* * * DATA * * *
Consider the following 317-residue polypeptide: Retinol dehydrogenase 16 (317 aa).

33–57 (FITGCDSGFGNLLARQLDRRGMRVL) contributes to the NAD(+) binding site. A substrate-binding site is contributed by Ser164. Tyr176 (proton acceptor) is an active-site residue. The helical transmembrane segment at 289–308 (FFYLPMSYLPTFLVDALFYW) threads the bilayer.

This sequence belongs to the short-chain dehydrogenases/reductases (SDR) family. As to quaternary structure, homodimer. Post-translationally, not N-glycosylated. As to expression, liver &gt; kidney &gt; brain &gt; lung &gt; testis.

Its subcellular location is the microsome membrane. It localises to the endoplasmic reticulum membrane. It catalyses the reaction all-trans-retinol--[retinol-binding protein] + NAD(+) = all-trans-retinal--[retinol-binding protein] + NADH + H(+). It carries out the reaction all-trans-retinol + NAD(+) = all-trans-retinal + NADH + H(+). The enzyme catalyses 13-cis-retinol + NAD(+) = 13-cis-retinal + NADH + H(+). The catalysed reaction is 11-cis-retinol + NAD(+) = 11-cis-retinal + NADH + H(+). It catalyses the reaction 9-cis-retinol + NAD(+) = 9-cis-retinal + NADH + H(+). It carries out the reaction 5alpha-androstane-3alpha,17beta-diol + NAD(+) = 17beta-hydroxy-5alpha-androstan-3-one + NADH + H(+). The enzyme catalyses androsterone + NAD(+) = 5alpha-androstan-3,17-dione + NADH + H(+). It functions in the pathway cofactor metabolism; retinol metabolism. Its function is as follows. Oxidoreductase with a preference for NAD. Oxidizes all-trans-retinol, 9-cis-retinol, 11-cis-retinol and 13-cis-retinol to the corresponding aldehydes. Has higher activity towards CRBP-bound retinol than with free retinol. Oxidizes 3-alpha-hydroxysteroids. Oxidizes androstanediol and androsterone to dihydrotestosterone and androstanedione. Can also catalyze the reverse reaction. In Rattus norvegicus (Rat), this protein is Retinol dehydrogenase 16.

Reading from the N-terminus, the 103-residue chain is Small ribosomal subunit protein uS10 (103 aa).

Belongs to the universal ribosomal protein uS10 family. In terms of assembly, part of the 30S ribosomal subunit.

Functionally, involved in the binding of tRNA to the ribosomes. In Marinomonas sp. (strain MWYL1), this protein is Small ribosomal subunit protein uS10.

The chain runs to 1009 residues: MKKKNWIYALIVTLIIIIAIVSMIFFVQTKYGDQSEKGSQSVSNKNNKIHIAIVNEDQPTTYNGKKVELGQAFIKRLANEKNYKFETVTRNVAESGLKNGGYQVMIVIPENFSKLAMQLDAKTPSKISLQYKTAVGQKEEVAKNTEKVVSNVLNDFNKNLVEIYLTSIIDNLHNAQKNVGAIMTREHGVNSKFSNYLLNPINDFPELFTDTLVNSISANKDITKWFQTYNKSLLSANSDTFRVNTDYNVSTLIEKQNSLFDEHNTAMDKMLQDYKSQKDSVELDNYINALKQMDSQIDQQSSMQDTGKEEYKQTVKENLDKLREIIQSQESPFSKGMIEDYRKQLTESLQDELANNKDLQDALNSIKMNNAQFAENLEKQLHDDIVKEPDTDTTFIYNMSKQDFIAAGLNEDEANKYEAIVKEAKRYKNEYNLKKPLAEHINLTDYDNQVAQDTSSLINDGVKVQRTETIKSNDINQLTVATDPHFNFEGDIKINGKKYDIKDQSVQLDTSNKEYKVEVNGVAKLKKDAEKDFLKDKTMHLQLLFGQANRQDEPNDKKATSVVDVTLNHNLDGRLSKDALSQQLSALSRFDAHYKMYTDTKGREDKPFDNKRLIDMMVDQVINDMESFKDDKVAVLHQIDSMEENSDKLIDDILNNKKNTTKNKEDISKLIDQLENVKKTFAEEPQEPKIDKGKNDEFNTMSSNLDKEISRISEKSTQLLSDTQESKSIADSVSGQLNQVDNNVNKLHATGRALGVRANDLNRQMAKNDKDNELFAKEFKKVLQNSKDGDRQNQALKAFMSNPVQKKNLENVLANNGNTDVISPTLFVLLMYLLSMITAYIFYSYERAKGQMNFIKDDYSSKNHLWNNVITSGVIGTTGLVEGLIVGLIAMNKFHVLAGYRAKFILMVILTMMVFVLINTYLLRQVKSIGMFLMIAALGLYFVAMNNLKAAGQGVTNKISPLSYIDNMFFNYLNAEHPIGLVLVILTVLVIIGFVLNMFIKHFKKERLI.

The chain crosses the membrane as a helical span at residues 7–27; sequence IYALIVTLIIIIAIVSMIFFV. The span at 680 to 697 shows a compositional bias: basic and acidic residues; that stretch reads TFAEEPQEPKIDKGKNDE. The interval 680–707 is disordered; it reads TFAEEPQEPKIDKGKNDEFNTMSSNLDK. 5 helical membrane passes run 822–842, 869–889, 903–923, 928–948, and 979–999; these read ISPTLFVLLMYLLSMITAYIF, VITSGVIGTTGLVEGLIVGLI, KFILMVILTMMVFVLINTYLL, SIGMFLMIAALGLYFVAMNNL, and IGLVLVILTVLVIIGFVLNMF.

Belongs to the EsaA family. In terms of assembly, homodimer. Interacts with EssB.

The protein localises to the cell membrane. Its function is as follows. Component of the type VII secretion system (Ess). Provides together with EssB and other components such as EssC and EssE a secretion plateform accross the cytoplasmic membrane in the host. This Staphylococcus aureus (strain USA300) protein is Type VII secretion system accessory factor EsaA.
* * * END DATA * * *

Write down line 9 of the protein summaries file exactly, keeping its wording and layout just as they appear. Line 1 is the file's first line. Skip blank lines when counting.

The chain crosses the membrane as a helical span at residues 7–27; sequence IYALIVTLIIIIAIVSMIFFV. The span at 680 to 697 shows a compositional bias: basic and acidic residues; that stretch reads TFAEEPQEPKIDKGKNDE. The interval 680–707 is disordered; it reads TFAEEPQEPKIDKGKNDEFNTMSSNLDK. 5 helical membrane passes run 822–842, 869–889, 903–923, 928–948, and 979–999; these read ISPTLFVLLMYLLSMITAYIF, VITSGVIGTTGLVEGLIVGLI, KFILMVILTMMVFVLINTYLL, SIGMFLMIAALGLYFVAMNNL, and IGLVLVILTVLVIIGFVLNMF.